📄 The simple psychology of repeat purchases

There’s something really simple and effective you can do to get more sales, and it doesn't get nearly enough airtime:

Generating repeat purchases.

Here’s the deal.

I happen to be lazy, in that I’m always looking for the best, fastest, easiest way to get results - also known as: being efficient and effective.

And the fastest and easiest way to generate sales, is very often as simple as talking to past buyers, and seeing if they need any more help.

But you don't want to show up needy, and instead of tuning you out and ignoring you, you want them to engage.

And to do that, you need to sit and reflect for a moment, on what things must be like from your past buyer's point of view.

And so, you need to ask yourself two types of questions.

First, the 'before-questions'.

Things like:

Why did they buy in the past?

What problem were they looking to solve?

How urgent was it, and how costly to not solve the problem?

In other words: what were the psychological and practical motivators that initially drove them to buy?

Next, once you’ve reviewed those motivators, you move from ‘before questions’, to:

The ‘now questions’.

Here, you're trying to project what you know about your buyer, historically speaking, into what life must be like for them at this moment.

Where are they at?

What could be going on in their world?

What problems might they be facing, that you could solve?

What could have shifted in their business, what might have broken?

What would motivate them to buy your solution again, or another solution, or a solution you could provide through a partner or ally (i.e. cross-selling)?

How urgently would they want to?

What specific, precise, measurable outcome would they like to achieve by getting more help from you, or a partner?

Doing this exercise will give you a hypothesis - a theory as to which people would need help, for which reasons, and it informs you on which questions to ask these people.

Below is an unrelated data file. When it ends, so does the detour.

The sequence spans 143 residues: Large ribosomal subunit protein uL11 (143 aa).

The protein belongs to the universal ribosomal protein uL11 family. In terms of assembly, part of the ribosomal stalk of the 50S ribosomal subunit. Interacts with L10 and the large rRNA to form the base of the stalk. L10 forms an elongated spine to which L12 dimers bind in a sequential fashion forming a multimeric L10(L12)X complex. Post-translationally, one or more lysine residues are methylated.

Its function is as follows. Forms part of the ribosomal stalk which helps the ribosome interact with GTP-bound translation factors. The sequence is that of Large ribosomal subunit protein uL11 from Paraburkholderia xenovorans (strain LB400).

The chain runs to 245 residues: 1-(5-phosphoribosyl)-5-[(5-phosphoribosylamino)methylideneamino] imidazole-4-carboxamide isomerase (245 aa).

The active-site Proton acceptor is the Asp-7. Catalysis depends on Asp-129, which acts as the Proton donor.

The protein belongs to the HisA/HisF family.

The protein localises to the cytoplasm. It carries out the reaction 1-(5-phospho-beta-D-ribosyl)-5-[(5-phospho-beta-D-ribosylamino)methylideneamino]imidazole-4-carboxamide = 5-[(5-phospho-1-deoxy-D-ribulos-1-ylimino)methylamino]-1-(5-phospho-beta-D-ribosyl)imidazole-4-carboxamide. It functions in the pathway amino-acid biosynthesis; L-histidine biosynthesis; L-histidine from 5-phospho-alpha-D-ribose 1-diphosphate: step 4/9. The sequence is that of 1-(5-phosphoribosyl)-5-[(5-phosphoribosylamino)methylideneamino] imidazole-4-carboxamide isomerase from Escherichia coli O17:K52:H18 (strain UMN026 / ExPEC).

That way, you don't blindly ask "Want some more?", but you'll have relevant, thoughtful, and specific topics and questions to bring to the table.

Which brings us to the next stage:

You get on a call and you talk to them.

Not to pitch or sell, mind you.

No, you talk to them in order to ask questions - the kind of questions that tell you whether or not your theory was right.

For instance:

"I imagine that at this rate of growth, your team's cohesion and productivity might be suffering. Is that a fair assessment?"

"All that publicity must get you a ton of traffic - have you considered improving you conversion rates, to get more returns from the increase?"

"Do you find it a challenge to stay on top of projects, now that you raised that investment round, and there's all these new inititiatives getting started and new employees getting on-boarded?"

When you ask questions like that, and you're correct, then very often something funny happens:

They’ll sell themselves on getting more of your help.

They themselves will turn a friendly, informal conversation, into a sales conversation.

Why?

Because if your theory was right, you asking the questions demonstrates that you get them, that you understand what they’re up against, that you have a grasp of what it’s like to be them.

And who better to ask for help, than someone who really gets us, who gets our challenges and reality?

Tl:dr;

The easiest sale is from a past buyer.

Go talk to them and ask them about their problems right up until the moment that they ask you about your solution.

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